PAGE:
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Jared Hamilton
From: Jared Hamilton
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Closing Time at NADA: Celebrating the Past, Looking Forward to a Connected Future

One hundred years in the making, this year’s “NADA 100” convention served as a perfectly-timed and appropriate gateway to the connected and digital future of auto retailing.

On the floor and throughout the keynotes, there was a feeling of measured optimism. At the opening press briefing, Steven Szakaly, chief economist of the National Automobile Dealers Association (NADA), reported a baseline forecast of 17.1 million units, “a slight decline of about 350,000 units, but still a very, very strong year.” Talk throughout the show was about adjusting to the chance of increased automaker incentives, and the impact those incentives may have on the used vehicle market – especially prime off-lease shoppers. According to Cox Automotive Insights, used sales increased 3 percent in 2016, with sales “projected to remain very strong in 2017 as wholesale supplies are expected to rise due to an influx in off-lease volumes entering the market.”

In other words – another year in the life of the automotive business. Come to think of it, that’s what this amazing show has always been about: possibilities. Over the weekend, that played out countless times at demo booths and partner meetings, where the discussion seemed to be less about a slowdown in sales and more about the possibilities of gearing up and getting ready for the next phase of changes.

Possibilities. There’s that word again. We saw it all weekend at the Dealertrack booth, whether the solution helped a sales team, improve business office efficiencies, or streamline F&I product sales. Questions ran the gamut from eliminating data errors to optimizing the time spent with customers, all with the same basic goal: evolve sales operations toward a connected reality that over-delivers on customer expectations and streamlines process into a tight, productive workflow. It was an optimistic show with all eyes on change that revolved around three key topics:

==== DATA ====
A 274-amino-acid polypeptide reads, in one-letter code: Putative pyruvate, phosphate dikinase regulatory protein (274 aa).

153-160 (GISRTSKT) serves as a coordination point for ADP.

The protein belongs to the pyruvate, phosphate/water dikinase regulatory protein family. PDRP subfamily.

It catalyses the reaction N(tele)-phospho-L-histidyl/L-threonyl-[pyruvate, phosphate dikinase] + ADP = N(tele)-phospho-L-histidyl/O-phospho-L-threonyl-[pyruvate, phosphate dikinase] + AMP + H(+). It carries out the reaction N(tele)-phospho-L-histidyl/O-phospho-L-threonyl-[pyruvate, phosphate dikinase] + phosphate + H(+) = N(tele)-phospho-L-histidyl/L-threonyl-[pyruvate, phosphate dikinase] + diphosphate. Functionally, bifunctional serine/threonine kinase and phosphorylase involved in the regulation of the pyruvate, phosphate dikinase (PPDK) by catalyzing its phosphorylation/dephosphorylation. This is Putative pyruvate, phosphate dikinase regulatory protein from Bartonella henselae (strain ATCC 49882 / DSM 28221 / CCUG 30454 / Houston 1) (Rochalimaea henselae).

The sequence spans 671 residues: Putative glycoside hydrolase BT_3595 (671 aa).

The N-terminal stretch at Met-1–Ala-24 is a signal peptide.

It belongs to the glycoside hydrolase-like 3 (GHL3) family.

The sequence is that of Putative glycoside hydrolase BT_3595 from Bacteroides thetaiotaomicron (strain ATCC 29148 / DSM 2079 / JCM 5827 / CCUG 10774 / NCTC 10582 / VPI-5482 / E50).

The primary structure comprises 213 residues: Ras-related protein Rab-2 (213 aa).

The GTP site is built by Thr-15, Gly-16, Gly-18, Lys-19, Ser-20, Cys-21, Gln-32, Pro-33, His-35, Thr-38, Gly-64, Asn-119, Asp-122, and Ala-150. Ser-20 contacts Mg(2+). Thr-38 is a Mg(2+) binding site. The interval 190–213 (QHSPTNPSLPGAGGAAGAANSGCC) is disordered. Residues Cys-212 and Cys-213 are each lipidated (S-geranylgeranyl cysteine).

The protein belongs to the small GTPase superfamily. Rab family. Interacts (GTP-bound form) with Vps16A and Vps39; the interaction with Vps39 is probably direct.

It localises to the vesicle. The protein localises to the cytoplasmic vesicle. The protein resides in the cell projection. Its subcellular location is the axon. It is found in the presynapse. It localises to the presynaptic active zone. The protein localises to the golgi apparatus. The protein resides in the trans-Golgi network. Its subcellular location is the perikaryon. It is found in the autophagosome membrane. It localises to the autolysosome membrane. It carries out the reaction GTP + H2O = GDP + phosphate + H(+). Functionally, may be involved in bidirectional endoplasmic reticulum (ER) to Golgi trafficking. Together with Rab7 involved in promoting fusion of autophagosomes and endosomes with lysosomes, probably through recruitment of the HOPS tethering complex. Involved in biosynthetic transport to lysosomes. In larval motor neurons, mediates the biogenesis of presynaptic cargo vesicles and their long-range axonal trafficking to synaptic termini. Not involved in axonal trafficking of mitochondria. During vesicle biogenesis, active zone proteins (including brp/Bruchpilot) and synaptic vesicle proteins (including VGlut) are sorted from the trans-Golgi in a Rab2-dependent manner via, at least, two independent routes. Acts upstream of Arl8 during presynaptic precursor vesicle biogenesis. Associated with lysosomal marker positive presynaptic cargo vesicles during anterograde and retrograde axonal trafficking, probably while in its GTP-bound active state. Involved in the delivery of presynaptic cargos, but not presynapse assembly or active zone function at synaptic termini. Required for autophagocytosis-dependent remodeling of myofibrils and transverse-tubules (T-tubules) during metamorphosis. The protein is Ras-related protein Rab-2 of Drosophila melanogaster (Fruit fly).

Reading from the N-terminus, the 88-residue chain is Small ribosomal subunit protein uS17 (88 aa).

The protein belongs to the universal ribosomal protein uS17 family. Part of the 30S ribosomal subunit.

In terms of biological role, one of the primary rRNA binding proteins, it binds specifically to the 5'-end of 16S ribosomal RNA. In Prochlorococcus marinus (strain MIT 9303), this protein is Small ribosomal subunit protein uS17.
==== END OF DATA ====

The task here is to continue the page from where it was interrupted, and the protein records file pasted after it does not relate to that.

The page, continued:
1. Mobility

According to Cox Automotive’s recently released 2017 Car Buyer Journey report, 53 percent of shoppers use multiple devices while shopping for a car, and 18 percent used only mobile devices. That’s up from last year’s 46 percent and 14 percent, respectively, and clearly shows the changing preferences of in-market shoppers. The lesson for dealerships: The days of bland, fern-laden cubicles are disappearing, and fast. Today, customers want the mobile experience to continue inside the showroom.

2. Connectivity

Streamlining key connections throughout the entire purchase journey is all-important, including (and especially) during the showroom experience. For example, the Car Buyer Journey study found that the average car buyer spends 60 percent of their total purchase process online – and that only 32 percent of consumers know the exact vehicle they want when starting to shop. When they get to the dealership, 55 percent only test drive the vehicle they purchase. That reveals the importance of connectivity, and how critical it is that the online to in-store experience is fused throughout showroom operations.

3. Efficiency

All in, technology comes down to finding more efficient ways to operate. Effective technology offers sustainable answers to fundamental retail challenges; it exposes areas of improvement that create competitive advantages. Based on findings from Cox Automotive Insights, one such opportunity lies in the negotiation and paperwork part of the deal. The report found that consumers spend over 90 minutes negotiating and signing paperwork. Their feedback? Reduce the time by 38 minutes. As such, managers visiting the Dealertrack booth were interested in making those all-important improvements, and spent time demo-ing solutions like eContracting and Accelerated Title.

--Brian Chee

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